Just created this year — an award for wineries in Indiana that produce less than 50,000 gallons, which is a vast majority of us.

While we are all jazzed up over this award, you won’t see much fanfare on the wines that brought this award home.  We preach at Turtle Run to like the wines you like, at the temperature you like, with the food that you like, in the glass shape you like.  Due to individual’s taste bud count and past flavor experiences, what anyone likes is completely individualized.  Before I truly understood this concept, many years ago, I listed our medals on our tasting sheet and poured one of those big, bold dry gold medal winning reds to a super sensitive taste bud gal who loved sweet, and whoa!!  Oops!!!  No more medals listed on our tasting sheet.

However, since I’m “Pimpin’ the Turtle”, I’ll mention the wine that “did it” — Estate Bottled Chambourcin 2012.  I thought our 2012 was one of our best 4 vintages we have grown: 2000, 2007 and 2010 are the others in the big 4.  To me, this wine is just flat out balanced!  Nice densely balanced fruit.  Nicely balanced tannins, nicely balanced oak, nicely balanced finish.  I just like it..a lot!  Always have. And it grabbed a Concordance Double Gold — the equivalency of the US Supreme Court reaching a unanimous decision.  Apparently a ton of points goes to one of these gems and we got em!  So if you like dry reds, give our 2012 Chambourcin a try.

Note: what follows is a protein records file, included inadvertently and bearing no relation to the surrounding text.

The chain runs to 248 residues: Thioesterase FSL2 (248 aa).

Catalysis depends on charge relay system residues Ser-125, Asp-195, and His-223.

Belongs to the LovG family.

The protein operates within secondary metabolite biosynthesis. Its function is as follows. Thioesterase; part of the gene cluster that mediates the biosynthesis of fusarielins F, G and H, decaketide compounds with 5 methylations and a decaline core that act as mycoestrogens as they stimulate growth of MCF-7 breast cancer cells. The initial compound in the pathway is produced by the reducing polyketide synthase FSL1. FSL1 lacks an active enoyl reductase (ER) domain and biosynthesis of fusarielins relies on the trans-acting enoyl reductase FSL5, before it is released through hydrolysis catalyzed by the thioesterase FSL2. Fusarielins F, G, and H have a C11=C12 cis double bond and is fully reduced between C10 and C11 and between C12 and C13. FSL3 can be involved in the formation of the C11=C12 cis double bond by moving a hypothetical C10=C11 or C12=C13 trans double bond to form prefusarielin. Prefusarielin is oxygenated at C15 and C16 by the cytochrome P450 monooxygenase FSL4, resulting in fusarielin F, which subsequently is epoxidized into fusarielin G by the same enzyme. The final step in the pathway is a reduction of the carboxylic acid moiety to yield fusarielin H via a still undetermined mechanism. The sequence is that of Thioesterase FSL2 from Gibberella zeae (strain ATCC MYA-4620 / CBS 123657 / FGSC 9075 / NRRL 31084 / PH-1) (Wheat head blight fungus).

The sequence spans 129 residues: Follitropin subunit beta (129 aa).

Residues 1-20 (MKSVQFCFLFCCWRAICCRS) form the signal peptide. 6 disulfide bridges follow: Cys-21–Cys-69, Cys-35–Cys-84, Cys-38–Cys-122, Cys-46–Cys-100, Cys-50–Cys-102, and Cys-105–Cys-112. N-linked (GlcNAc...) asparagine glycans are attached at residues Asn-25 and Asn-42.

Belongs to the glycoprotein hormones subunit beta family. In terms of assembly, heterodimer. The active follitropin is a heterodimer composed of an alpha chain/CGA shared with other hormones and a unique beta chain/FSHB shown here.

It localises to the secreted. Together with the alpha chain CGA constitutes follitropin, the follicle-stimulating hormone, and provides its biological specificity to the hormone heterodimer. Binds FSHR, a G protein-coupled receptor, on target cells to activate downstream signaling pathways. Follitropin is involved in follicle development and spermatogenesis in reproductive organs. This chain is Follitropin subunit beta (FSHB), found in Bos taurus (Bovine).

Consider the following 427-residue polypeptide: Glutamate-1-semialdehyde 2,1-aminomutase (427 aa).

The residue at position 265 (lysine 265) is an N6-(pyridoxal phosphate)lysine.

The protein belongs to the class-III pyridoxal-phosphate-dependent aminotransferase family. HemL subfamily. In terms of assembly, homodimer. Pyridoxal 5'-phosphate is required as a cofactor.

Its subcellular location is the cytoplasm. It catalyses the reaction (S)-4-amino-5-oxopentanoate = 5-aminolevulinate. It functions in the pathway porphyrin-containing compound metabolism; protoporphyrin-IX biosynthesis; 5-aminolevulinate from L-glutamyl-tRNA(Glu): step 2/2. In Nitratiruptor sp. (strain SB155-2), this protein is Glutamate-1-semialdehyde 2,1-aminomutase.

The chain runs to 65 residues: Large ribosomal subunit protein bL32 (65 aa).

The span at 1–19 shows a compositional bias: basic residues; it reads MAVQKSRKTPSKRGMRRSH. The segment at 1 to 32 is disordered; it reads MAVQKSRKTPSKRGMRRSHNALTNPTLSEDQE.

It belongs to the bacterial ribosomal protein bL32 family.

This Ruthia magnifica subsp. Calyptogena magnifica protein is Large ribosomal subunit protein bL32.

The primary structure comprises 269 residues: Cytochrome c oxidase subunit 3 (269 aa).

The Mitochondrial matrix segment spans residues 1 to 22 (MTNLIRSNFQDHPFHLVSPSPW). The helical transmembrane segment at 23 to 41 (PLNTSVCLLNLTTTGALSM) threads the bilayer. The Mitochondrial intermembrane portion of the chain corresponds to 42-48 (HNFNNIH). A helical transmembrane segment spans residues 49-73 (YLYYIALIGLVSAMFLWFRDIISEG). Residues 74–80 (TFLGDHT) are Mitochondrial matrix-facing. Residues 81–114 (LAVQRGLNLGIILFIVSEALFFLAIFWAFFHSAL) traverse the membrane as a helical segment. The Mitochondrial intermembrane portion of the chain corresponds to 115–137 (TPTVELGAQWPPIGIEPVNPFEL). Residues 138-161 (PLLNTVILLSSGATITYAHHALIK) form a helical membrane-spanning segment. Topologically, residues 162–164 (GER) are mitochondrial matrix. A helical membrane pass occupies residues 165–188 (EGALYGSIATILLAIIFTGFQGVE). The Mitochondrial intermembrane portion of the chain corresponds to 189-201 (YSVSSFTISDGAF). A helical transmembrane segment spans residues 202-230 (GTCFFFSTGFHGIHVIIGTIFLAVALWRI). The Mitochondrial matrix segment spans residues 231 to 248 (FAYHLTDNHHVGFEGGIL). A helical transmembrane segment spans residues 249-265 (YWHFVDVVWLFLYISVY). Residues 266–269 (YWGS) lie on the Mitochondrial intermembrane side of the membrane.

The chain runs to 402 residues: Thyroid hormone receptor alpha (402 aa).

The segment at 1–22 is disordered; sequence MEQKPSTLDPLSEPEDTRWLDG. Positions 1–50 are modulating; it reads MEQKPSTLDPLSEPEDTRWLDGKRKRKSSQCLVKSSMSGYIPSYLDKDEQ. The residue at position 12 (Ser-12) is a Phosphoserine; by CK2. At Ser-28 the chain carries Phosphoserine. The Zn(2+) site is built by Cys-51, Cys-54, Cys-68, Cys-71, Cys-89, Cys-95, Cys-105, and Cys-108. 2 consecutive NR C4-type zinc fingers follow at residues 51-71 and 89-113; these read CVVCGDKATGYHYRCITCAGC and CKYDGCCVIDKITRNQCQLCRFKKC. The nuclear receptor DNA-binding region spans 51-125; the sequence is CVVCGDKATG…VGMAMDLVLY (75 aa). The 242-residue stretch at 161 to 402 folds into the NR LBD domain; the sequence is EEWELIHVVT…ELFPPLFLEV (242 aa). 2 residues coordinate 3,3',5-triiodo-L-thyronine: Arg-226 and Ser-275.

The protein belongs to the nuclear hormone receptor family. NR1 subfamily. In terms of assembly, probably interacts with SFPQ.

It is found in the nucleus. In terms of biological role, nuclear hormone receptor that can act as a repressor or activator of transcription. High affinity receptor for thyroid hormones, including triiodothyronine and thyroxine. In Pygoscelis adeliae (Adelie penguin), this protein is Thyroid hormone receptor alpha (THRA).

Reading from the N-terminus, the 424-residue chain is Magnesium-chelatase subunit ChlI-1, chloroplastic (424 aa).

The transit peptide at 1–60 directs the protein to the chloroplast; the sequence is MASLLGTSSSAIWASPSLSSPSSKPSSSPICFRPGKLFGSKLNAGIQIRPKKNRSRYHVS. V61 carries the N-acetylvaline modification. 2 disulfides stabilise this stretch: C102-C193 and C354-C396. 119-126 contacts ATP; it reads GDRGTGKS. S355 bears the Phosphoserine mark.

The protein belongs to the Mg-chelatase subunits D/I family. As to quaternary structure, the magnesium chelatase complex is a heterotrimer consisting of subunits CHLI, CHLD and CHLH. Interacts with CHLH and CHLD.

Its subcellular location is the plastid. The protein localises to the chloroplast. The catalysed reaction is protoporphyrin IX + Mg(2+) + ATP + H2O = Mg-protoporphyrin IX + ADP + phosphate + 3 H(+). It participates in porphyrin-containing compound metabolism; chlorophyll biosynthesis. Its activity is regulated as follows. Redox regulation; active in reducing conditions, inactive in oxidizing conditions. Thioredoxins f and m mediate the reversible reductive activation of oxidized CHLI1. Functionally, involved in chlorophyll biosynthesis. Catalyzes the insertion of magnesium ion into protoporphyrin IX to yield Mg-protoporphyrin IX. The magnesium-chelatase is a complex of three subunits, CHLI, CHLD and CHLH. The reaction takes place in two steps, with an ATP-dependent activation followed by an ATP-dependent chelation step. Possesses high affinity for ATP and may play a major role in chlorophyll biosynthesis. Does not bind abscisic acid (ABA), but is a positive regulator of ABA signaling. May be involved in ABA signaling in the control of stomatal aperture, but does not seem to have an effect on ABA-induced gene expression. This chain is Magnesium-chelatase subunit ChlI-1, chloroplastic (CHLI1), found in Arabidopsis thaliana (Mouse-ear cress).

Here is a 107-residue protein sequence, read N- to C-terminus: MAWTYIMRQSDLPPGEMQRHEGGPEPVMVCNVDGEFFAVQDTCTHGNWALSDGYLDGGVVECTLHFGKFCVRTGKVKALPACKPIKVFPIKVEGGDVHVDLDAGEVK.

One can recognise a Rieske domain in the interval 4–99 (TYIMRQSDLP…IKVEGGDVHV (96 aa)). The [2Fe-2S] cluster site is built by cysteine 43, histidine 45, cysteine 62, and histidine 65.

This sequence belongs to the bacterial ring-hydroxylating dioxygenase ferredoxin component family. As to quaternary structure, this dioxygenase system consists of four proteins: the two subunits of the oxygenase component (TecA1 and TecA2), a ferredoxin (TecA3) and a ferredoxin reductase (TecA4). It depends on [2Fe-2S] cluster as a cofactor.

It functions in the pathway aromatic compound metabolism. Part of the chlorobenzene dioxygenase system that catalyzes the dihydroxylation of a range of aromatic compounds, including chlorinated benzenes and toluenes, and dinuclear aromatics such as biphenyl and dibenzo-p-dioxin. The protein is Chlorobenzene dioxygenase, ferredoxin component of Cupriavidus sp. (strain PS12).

As an aside, as president of the Indiana Uplands Wine Trail, the combined haul of medals from the trail was 93 — over 40% of the total medals taken by Indiana wineries!  And we represent 11% of the total amount of wineries!  So hop on the Indiana Uplands Wine Trail for some amazing, amazing wines!!

Ahh…but back to the Painted Red.  First made in 2004, Painted Red is our full to medium bodied dry red with great, medium tannins and full fruit.   Our 2013 is a blend of cab franc, cab sauvignon, corot noir, noiret, some zinfandel and pinot noir.  I am trying this dry red slightly chilled.  It’s delicious!  Intense…but not (I know, that’s weird).  So fruity.  Just a hint of oak.  Just dandy!  I love that finish.  It’s 20 seconds since my last sip and I am still tasting a lingering set of flavors.  That’s right up my alley.

Also included in this email is information about Tour De Pork, the bicycle tour that starts and ends here on Saturday.  And the Ron Jones Jazz Quartet will be here to serenade the riders when they return!  If you don’t ride, come out anyway for some great music.  And, there’s something special about the music from Ron this time.

We list our Fall Concert Series too in this email  And, of course, new wines!  And our upcoming grape harvest!!!

 

Ch

 

An Essay on Prohibition 
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Jim has written a great essay about prohibition. Click the link below to download it, you won’t want to miss it!

Prohibition — The Inconvenient Truth!